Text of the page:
“We like to call this the Bible Belt of Alaska,” says Cheryl Metiva, head of the local chamber of commerce. Churches proliferate in Wasilla today, and among the largest and most influential is the Wasilla Bible Church, where the Palins worship.
At the 11:15 a.m. Sunday service, hundreds sit in folding chairs, listening to a 20-minute sermon about the Book of Malachi and singing along to alt-rock praise songs. The only sign of culture warring in the whole production is an insert in the day’s program advertising an upcoming Focus on the Family conference on homosexuality in Anchorage called Love Won Out. The group promises to teach attendees how to “respond to misinformation in our culture” and help them “overcome” homosexuality.
Juan Cole recalls that as mayor Palin asked the Wasilla librarian about banning books from the library which some of her constituents said contained “inappropriate language”. Palin later tried, unsuccessfully, to fire the mayor. Cole notes however, that:
Book banning is common to fundamentalisms around the world, and the mind-set Palin displayed did not differ from that of the Hamas minister of education in the Palestinian government who banned a book of Palestinian folk tales for its sexually explicit language.
Theocrats are believers who want a government run by religious convictions. Professor Cole reminds us that all theocrats, Christian, Muslim or Jewish, “confuse God’s will with their own mortal policies”. And they can be very specific:
Just as Muslim fundamentalists believe that God has given them the vast oil and gas resources in their regions, so Palin asks church workers in Alaska to pray for a $30 billion pipeline in the state because “God’s will has to get done.” Likewise, Palin maintained that her task as governor would be impeded “if the people of Alaska’s heart isn’t right with God.” Supreme Leader Ali Khamenei of Iran expresses much the same sentiment when he says “the only way to attain prosperity and progress is to rely on Islam.”
Not only does Palin not believe global warming is “man-made,” she favors massive new drilling to spew more carbon into the atmosphere. Both as a fatalist who has surrendered to God’s inscrutable will and as a politician from an oil-rich region, she thereby echoes Saudi Arabia. Riyadh has been found to have exercised inappropriate influence in watering down a report in 2007 of the Intergovernmental Panel on Climate Change.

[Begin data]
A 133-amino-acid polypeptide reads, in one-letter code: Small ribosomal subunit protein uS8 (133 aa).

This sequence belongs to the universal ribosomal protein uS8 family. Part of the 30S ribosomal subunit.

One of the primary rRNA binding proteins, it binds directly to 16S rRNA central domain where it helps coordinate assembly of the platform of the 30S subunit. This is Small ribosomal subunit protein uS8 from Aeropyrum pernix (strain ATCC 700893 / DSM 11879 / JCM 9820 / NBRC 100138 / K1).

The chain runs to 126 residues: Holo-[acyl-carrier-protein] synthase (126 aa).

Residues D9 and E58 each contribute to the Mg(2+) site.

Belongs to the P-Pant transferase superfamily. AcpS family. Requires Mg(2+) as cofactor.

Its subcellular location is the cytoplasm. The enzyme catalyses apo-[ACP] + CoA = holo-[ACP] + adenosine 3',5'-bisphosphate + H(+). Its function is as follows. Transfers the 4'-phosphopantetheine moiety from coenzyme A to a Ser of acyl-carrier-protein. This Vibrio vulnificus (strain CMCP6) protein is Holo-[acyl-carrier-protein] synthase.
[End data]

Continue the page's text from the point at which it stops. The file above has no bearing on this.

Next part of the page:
Neither Christians nor Muslims necessarily share the beliefs detailed above. Many believers in both traditions uphold freedom of speech and the press. Indeed, in a recent poll, over 90 percent of Egyptians and Iranians said that they would build freedom of expression into any constitution they designed. Many believers find ways of reconciling the scientific theory of evolution with faith in God, not finding it necessary to believe that the world was created suddenly only 6,000 ago. Some medieval Muslim thinkers asserted that the world had existed from eternity, and others spoke of cycles of hundreds of thousands or millions of years. Mystical Muslim poets spoke of humankind traversing the stages of mineral, plant and animal. Modern Islamic fundamentalists have attempted to narrow this great, diverse tradition.
The classical Islamic legal tradition generally permitted, while frowning on, contraception and abortion, and complete opposition to them is mostly a feature of modern fundamentalist thinking.
Some of my Christian fundamentalist friends agree with Sarah Palin on the teaching of ceationism in the public schools. I am happy to discuss with them the pros and cons of equal time on controversial topics in schools. But I would not want them to implement their views into public policy. The issue here is not religious beliefs but radical versions of those beliefs.
I agree with Juan Cole that:
The classical Islamic legal tradition generally permitted, while frowning on, contraception and abortion, and complete opposition to them is mostly a feature of modern fundamentalist thinking. Many believers in both Islam and Christianity would see it as hubris to tie God to specific government policies or to a particular political party.
If you have friends who say they are not worried that about a McCain-Palin ticket forcing religious choices onto the public (think Roe v. Wade), I suggest you hand these final paragraphs of professor Coles’ essay to them:
McCain once excoriated the Rev. Jerry Falwell and his ilk as “agents of intolerance.” That he took such a position gave his opposition to similar intolerance in Islam credibility. In light of his more recent disgraceful kowtowing to the Christian right, McCain’s animus against fundamentalist Muslims no longer looks consistent. It looks bigoted and invidious.
You can’t say you are waging a war on religious extremism if you are trying to put a religious extremist a heartbeat away from the presidency.